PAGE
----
When you take part in one of the hardest races in the world, you have to be certain you can endure the worst weather and take on the biggest challenge.
If you have not seen Patagonia, have not felt the harshness of its climate and experienced its changeable weather, you cannot imagine what challenges await the participants of the Patagonian Expedition Race. The race is considered one of the most difficult in the world. Competing teams know they have about 600 km to cover, but the exact route is revealed to them right before the start. Some parts of it require trekking, some kayaking or cycling. “When I say that we had to get through a very thick forest, most people probably have Polish scenery in their mind. But in Patagonia bushes and thickets are like a wall. After such walk some of the contestants’ Gore-Tex jackets and pants were torn by the powerful plants of Patagonia,” says Rafał Nowakowski, captain of the Spirit of Poland team, a former GROM soldier. It was his second Patagonian Expedition Race, this time with a completely new team, including Piotr – a special forces soldier, triathlete and participant of Ironman Races; Robert – a successful judo athlete, diver, marathon runner and parachutist; and Marta – a cross-country skiing instructor, international mountain guide, Polish amateur champion in cross-country skiing in 2015. “This is a physically and mentally strong team which is going there to win,” said Rafał right before the race. So what stopped them from finishing it?
Work on the Shortcomings
The competitors were to trek through a Patagonian native forest. The organizers transported them into dense thickets and left them there to manage on their own. Rafał, who was responsible for navigation, had to determine the direction of their march. “I made a small navigation mistake, due to which we found ourselves in such difficult terrain that getting through it cost us a lot of time and energy. Unfortunately, Patagonia does not forgive even the tiniest mistakes you make,” says the former GROM soldier. “We forced our way through thick bushes in pouring rain. There was water everywhere – falling from the sky, and also on every plant we passed,” he adds. When they finally managed to return to the proper route and reach the first mountain, they had to face very difficult weather conditions. At one point the temperature dropped to 0°C, and visibility was no more than 50 meters. “The wind was so strong that we wobbled with every step,” remember the team members. The organizer warned that two weeks before the race the route had still been covered in knee-deep snow. Rafał waded across a shallow stream, and as he said later: “I was in the water for a very short moment, but the consequences were terrible. The water was freezing cold, and the air temperature so low that my foot joints simply blocked across the whole metatarsus. I couldn’t move my feet. However, we somehow managed to reach the top of the first mountain and go down into a valley where we set up camp for the night.”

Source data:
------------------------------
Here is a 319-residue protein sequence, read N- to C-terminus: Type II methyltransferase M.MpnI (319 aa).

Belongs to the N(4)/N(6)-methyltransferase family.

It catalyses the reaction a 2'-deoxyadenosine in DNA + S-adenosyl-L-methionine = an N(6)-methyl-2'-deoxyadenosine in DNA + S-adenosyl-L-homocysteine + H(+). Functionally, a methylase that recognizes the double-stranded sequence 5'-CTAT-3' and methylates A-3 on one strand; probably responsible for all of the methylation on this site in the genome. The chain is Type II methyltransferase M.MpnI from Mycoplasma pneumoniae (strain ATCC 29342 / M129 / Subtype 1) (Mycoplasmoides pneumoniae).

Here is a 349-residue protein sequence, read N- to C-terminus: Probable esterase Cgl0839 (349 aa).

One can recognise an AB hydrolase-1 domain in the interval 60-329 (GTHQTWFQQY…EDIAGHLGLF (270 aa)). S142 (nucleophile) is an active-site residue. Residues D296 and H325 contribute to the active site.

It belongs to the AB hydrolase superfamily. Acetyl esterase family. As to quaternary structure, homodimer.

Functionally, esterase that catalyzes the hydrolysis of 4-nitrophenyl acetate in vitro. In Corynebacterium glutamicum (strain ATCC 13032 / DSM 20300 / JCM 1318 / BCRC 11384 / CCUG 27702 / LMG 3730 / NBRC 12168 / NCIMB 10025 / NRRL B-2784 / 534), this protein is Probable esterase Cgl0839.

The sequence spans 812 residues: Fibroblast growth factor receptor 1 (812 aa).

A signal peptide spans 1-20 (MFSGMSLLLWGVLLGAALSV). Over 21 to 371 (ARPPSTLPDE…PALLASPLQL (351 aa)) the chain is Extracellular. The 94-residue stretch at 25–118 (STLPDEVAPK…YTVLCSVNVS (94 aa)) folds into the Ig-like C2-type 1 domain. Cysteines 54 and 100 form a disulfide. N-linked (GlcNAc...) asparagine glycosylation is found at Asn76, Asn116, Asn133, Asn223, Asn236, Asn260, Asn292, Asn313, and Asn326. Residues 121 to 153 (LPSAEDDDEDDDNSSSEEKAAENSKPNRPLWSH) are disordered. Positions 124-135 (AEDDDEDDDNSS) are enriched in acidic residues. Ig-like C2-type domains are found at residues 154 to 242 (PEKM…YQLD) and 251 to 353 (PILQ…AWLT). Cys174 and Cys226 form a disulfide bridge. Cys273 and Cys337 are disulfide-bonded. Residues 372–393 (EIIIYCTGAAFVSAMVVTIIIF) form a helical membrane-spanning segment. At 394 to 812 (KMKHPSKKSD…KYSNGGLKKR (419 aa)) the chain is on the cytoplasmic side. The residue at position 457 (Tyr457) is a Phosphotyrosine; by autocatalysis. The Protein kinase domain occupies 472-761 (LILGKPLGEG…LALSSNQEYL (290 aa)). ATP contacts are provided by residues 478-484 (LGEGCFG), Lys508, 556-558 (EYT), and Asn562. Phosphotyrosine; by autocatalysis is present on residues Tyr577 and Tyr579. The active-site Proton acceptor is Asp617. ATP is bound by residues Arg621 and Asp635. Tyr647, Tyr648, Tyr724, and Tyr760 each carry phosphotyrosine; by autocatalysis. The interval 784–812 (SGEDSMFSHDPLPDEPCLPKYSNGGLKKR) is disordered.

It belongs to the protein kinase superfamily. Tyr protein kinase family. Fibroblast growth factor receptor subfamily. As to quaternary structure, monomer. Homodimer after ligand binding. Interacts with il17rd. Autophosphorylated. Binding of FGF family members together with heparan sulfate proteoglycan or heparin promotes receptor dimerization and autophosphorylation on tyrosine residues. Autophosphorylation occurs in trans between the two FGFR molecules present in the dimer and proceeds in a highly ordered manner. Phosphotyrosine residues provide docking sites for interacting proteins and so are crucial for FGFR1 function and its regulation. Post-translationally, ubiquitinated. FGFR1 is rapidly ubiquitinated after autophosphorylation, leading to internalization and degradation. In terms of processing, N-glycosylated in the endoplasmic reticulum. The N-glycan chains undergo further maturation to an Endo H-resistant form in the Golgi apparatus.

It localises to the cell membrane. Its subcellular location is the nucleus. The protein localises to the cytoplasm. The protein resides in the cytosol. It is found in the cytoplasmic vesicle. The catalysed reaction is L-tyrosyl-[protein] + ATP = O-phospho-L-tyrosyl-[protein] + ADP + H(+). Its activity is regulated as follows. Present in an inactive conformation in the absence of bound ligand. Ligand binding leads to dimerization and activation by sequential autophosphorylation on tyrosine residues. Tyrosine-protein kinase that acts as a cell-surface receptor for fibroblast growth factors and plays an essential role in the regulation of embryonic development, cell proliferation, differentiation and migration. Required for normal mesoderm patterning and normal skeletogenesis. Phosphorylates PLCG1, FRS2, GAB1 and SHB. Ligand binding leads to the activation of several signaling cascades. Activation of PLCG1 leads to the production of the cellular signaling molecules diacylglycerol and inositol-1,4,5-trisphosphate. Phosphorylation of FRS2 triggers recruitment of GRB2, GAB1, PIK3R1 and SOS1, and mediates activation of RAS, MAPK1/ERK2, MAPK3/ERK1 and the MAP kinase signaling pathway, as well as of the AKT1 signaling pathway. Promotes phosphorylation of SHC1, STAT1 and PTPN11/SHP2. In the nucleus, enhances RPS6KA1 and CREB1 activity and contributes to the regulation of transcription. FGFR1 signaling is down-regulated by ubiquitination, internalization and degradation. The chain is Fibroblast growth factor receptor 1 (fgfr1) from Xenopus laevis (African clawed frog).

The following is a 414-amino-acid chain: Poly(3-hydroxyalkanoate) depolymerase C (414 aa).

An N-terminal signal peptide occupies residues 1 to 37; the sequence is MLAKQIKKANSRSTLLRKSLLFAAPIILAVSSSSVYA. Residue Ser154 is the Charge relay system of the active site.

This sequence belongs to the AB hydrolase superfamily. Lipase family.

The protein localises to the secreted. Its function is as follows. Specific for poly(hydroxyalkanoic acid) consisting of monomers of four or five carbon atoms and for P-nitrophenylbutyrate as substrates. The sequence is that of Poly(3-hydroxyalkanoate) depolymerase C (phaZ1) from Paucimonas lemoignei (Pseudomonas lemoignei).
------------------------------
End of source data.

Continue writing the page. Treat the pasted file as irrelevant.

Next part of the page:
The setbacks they experienced on the first day would probably demotivate most people. In such difficult situations, even very tight-knit teams often tend to throw accusations. “We didn’t blame one another. The whole team showed only support,” says Rafał. Besides, as contestants remember, no one was giving up at that point. True, they had lost their chance for a podium, but it was still possible to finish the race. After all, the fact that Poles encountered difficulties did not mean that other teams did not. “Instead of focusing on placing the blame, we were rather thinking about the way to catch up the following day. None of us lost hope for success,” says Rafał.
Injury Finishes the Race